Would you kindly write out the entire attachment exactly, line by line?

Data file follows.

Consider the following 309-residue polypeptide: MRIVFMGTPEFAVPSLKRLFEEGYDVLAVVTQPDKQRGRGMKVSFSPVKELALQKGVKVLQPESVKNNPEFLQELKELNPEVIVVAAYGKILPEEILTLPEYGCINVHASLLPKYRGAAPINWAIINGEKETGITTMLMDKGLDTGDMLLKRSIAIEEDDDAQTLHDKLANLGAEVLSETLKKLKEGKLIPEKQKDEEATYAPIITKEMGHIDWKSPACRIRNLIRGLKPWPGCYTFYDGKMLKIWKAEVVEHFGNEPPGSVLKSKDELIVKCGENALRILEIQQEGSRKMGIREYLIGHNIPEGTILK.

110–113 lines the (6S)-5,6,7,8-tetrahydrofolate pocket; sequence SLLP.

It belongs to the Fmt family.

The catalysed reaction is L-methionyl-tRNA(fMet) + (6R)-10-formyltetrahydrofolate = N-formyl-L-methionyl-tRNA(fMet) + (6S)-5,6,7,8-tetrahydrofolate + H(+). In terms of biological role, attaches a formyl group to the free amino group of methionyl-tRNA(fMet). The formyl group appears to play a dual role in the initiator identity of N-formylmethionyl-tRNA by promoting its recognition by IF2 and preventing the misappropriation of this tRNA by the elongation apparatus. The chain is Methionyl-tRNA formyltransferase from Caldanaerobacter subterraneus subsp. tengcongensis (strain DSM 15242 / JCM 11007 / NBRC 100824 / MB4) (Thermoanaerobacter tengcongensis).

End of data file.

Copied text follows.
Consider the following 309-residue polypeptide: MRIVFMGTPEFAVPSLKRLFEEGYDVLAVVTQPDKQRGRGMKVSFSPVKELALQKGVKVLQPESVKNNPEFLQELKELNPEVIVVAAYGKILPEEILTLPEYGCINVHASLLPKYRGAAPINWAIINGEKETGITTMLMDKGLDTGDMLLKRSIAIEEDDDAQTLHDKLANLGAEVLSETLKKLKEGKLIPEKQKDEEATYAPIITKEMGHIDWKSPACRIRNLIRGLKPWPGCYTFYDGKMLKIWKAEVVEHFGNEPPGSVLKSKDELIVKCGENALRILEIQQEGSRKMGIREYLIGHNIPEGTILK.

110–113 lines the (6S)-5,6,7,8-tetrahydrofolate pocket; sequence SLLP.

It belongs to the Fmt family.

The catalysed reaction is L-methionyl-tRNA(fMet) + (6R)-10-formyltetrahydrofolate = N-formyl-L-methionyl-tRNA(fMet) + (6S)-5,6,7,8-tetrahydrofolate + H(+). In terms of biological role, attaches a formyl group to the free amino group of methionyl-tRNA(fMet). The formyl group appears to play a dual role in the initiator identity of N-formylmethionyl-tRNA by promoting its recognition by IF2 and preventing the misappropriation of this tRNA by the elongation apparatus. The chain is Methionyl-tRNA formyltransferase from Caldanaerobacter subterraneus subsp. tengcongensis (strain DSM 15242 / JCM 11007 / NBRC 100824 / MB4) (Thermoanaerobacter tengcongensis).